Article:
Irene Heinz Given Professor of Immunology and Infectious Diseases
Immunology and Infectious Diseases
Faculty Affiliate in the Department of Molecular Metabolism
Harvard T.H. Chan School of Public Health
Associate Professor of Medicine
Dana-Farber Cancer Institute
Wendy Garrett is the Irene Heinz Given Professor of Immunology and Infectious Diseases in the Departments of Immunology and Infectious Diseases and of Molecular Metabolism at the Harvard Chan School of Public Health, and also has a Professorship in the Departments of Medicine at Harvard Medical School. Dr. Garrett pursued an MD and PhD at Yale University. She completed a fellowship at the Dana-Farber Cancer Institute and postdoctoral training at Harvard University Medical School.
Dr. Garrett investigates host-microbiota interactions in health and disease. Her research team studies the interplay between the gastrointestinal immune system and the gut microbiota in health, inflammatory bowel disease (IBD) and colorectal cancer (CRC). The Garrett lab focuses on how the gut microbiota influence both innate and adaptive populations and the contribution of these cells to immune homeostasis and disease.
Dr. Garrett's team has identified specific species, pathways, and metabolites made by the microbiota that influence health and disease states. The lab also studies microbes and immune cells that are not only instrumental in potentiating carcinogenesis but are integral to intestinal homeostasis. The multi-faceted research approach includes meta'omics, microbiology, cellular immunology, biochemistry, cell biology, and cancer biology. The lab uses mouse models, human specimens, and primary and transformed mammalian cells and bacterial cells in their experiments in order to move facilely between large human data sets and in vivo and in vitro model systems with a core mission of determining basic biologic mechanism and applying the findings to precision medicine.
The Garrett lab is highly collaborative and works with many laboratories at institutions in the greater Boston area, in Harvard-affiliated hospitals and institutes, and at national and international research centers.
Brennan CA, Nakatsu G, Gallini Comeau CA, Drew DA, Glickman JN, Schoen RE, Chan AT, Garrett WS.
mBio. 2021 04 06. 12(2). PMID: 33824205
Wilkinson JE, Franzosa EA, Everett C, Li C, Hu FB, Wirth DF, Song M, Chan AT, Rimm E, Garrett WS, Huttenhower C.
Nat Med. 2021 Apr 05. PMID: 33820996
Association of Fusobacterium nucleatum with Specific T-cell Subsets in the Colorectal Carcinoma Microenvironment.
Borowsky J, Haruki K, Lau MC, Dias Costa A, Väyrynen JP, Ugai T, Arima K, da Silva A, Felt KD, Zhao M, Gurjao C, Twombly TS, Fujiyoshi K, Väyrynen SA, Hamada T, Mima K, Bullman S, Harrison TA, Phipps AI, Peters U, Ng K, Meyerhardt JA, Song M, Giovannucci EL, Wu K, Zhang X, Freeman GJ, Huttenhower C, Garrett WS, Chan AT, Leggett BA, Whitehall VLJ, Walker N, Brown I, Bettington M, Nishihara R, Fuchs CS, Lennerz JK, Giannakis M, Nowak JA, Ogino S.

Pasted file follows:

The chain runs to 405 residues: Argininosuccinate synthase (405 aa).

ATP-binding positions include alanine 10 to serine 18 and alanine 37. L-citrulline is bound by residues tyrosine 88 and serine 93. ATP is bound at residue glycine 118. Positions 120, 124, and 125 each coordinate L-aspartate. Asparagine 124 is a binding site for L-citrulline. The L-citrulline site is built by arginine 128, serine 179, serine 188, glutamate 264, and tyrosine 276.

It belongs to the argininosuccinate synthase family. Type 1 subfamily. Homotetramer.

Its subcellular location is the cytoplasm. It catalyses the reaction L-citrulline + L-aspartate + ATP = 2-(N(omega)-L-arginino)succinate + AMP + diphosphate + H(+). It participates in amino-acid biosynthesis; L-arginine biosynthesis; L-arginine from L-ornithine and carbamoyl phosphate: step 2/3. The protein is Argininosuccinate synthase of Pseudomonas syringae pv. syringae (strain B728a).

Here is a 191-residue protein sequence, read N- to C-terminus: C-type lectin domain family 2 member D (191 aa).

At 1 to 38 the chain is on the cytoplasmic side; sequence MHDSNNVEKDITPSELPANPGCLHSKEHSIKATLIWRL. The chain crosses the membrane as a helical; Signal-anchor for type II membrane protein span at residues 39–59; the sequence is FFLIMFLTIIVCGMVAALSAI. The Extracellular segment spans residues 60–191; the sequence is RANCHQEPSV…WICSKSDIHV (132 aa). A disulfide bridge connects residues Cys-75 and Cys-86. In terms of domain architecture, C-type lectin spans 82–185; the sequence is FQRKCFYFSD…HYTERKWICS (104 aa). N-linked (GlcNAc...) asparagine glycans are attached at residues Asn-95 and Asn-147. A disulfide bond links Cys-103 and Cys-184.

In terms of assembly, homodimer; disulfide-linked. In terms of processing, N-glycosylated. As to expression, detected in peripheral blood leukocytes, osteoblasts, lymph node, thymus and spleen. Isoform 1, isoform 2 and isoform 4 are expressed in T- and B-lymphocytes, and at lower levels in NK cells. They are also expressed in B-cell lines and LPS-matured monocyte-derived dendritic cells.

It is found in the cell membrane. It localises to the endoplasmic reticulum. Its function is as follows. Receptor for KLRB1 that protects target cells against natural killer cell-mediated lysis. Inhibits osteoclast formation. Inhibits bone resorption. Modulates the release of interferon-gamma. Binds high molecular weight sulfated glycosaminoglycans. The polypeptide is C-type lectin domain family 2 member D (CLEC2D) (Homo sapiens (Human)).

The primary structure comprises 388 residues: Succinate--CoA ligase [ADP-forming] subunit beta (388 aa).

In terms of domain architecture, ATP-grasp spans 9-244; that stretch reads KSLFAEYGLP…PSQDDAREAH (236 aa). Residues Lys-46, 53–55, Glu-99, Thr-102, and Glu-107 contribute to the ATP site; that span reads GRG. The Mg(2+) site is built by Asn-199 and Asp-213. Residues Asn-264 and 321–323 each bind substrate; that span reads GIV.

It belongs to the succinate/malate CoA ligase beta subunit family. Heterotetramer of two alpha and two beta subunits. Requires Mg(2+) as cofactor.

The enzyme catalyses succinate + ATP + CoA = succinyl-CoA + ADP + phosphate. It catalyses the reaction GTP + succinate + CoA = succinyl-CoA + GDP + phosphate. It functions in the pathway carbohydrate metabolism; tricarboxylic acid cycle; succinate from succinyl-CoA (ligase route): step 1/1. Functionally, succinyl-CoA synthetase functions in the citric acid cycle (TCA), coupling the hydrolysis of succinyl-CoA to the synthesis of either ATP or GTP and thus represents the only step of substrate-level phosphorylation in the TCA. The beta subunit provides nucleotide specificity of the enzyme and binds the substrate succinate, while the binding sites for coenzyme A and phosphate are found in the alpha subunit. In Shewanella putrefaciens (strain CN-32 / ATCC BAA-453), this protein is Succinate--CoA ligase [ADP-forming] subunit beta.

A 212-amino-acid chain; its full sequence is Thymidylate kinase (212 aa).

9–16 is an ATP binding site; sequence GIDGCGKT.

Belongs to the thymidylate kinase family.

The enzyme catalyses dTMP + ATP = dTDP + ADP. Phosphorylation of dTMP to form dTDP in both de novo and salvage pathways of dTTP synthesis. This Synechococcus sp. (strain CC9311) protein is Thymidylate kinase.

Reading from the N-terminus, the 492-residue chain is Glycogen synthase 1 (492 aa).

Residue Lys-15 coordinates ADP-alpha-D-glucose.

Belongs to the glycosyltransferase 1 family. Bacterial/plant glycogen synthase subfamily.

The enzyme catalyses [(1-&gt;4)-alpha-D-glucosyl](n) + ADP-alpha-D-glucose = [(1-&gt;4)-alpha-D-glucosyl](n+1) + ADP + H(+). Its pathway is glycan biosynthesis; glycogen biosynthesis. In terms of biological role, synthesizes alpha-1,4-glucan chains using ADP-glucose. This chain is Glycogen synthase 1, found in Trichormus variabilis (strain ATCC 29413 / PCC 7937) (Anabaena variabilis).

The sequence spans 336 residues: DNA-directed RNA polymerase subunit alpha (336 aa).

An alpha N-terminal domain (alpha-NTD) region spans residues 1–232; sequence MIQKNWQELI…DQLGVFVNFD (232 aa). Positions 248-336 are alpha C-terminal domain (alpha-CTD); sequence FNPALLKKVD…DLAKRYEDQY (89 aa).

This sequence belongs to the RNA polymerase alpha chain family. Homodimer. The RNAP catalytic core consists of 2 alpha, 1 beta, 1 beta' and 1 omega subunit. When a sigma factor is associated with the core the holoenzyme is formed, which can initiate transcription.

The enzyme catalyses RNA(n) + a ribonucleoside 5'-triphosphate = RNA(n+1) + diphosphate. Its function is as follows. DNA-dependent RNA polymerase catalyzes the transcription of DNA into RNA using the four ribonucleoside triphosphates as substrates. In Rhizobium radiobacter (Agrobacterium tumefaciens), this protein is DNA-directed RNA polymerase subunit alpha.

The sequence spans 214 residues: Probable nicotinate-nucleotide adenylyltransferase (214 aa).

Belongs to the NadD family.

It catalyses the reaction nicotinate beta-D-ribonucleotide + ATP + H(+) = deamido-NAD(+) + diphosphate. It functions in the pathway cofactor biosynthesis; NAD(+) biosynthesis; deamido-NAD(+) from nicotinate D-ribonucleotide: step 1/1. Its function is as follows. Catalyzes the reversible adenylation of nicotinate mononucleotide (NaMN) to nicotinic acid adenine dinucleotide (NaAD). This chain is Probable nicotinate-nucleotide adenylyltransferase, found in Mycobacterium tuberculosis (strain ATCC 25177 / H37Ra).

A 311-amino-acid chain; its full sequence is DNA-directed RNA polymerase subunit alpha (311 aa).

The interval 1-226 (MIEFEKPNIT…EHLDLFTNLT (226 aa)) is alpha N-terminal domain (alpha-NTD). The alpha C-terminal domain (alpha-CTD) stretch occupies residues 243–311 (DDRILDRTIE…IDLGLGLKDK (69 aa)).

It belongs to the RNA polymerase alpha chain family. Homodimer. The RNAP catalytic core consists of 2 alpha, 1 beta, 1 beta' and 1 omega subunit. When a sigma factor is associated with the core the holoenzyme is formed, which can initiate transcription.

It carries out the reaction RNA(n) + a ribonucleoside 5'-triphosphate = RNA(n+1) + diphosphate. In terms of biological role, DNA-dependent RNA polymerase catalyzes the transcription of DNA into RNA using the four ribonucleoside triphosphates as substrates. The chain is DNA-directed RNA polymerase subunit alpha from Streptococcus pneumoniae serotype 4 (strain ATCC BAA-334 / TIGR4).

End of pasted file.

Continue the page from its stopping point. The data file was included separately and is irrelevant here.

Clin Cancer Res. 2021 Feb 25. PMID: 33632927
Lobel L, Cao YG, Fenn K, Glickman JN, Garrett WS.
Science. 2020 09 18. 369(6510):1518-1524. PMID: 32943527
Colon Cancer-Associated Fusobacterium nucleatum May Originate From the Oral Cavity and Reach Colon Tumors via the Circulatory System.
Abed J, Maalouf N, Manson AL, Earl AM, Parhi L, Emgård JEM, Klutstein M, Tayeb S, Almogy G, Atlan KA, Chaushu S, Israeli E, Mandelboim O, Garrett WS, Bachrach G.
Front Cell Infect Microbiol. 2020. 10:400. PMID: 32850497
Knudsen NH, Stanya KJ, Hyde AL, Chalom MM, Alexander RK, Liou YH, Starost KA, Gangl MR, Jacobi D, Liu S, Sopariwala DH, Fonseca-Pereira D, Li J, Hu FB, Garrett WS, Narkar VA, Ortlund EA, Kim JH, Paton CM, Cooper JA, Lee CH.
Science. 2020 05 01. 368(6490). PMID: 32355002
Yan Y, Drew DA, Markowitz A, Lloyd-Price J, Abu-Ali G, Nguyen LH, Tran C, Chung DC, Gilpin KK, Meixell D, Parziale M, Schuck M, Patel Z, Richter JM, Kelsey PB, Garrett WS, Chan AT, Stadler ZK, Huttenhower C.
Cell Host Microbe. 2020 04 08. 27(4):585-600.e4. PMID: 32240601
Haruki K, Kosumi K, Hamada T, Twombly TS, Väyrynen JP, Kim SA, Masugi Y, Qian ZR, Mima K, Baba Y, da Silva A, Borowsky J, Arima K, Fujiyoshi K, Lau MC, Li P, Guo C, Chen Y, Song M, Nowak JA, Nishihara R, Yanaga K, Zhang X, Wu K, Bullman S, Garrett WS, Huttenhower C, Meyerhardt JA, Giannakis M, Chan AT, Fuchs CS, Ogino S.
J Pathol. 2020 04. 250(4):397-408. PMID: 31880318
We cannot treat our way out of the rising trend in cancer cases. The only solution is a full-scale defense, so that nobody suffers the disease in the first place.
May 24, 2019 – The microbiome—the collection of trillions of microorganisms throughout the body that plays an important role in numerous diseases—represents a promising frontier in the world of public health. Although it’s a relatively new field of…
In this episode, we speak to a scientist who is examining how our microbiome—the collection of trillions of microbes in and on our bodies—can affect the development of colon cancer.
May 24, 2017— Scientists are just beginning to understand the many ways in which our microbiomes—the trillions of microbial organisms that live on and inside our bodies—influence a range of threats to human health including cancers, diabetes, heart…
For immediate release: August 10, 20116 Boston, MA — Some bacteria, called fusobacteria, commonly found in the mouth, use a sugar-binding protein to stick to developing colorectal polyps and cancers, according to a new study by researchers from…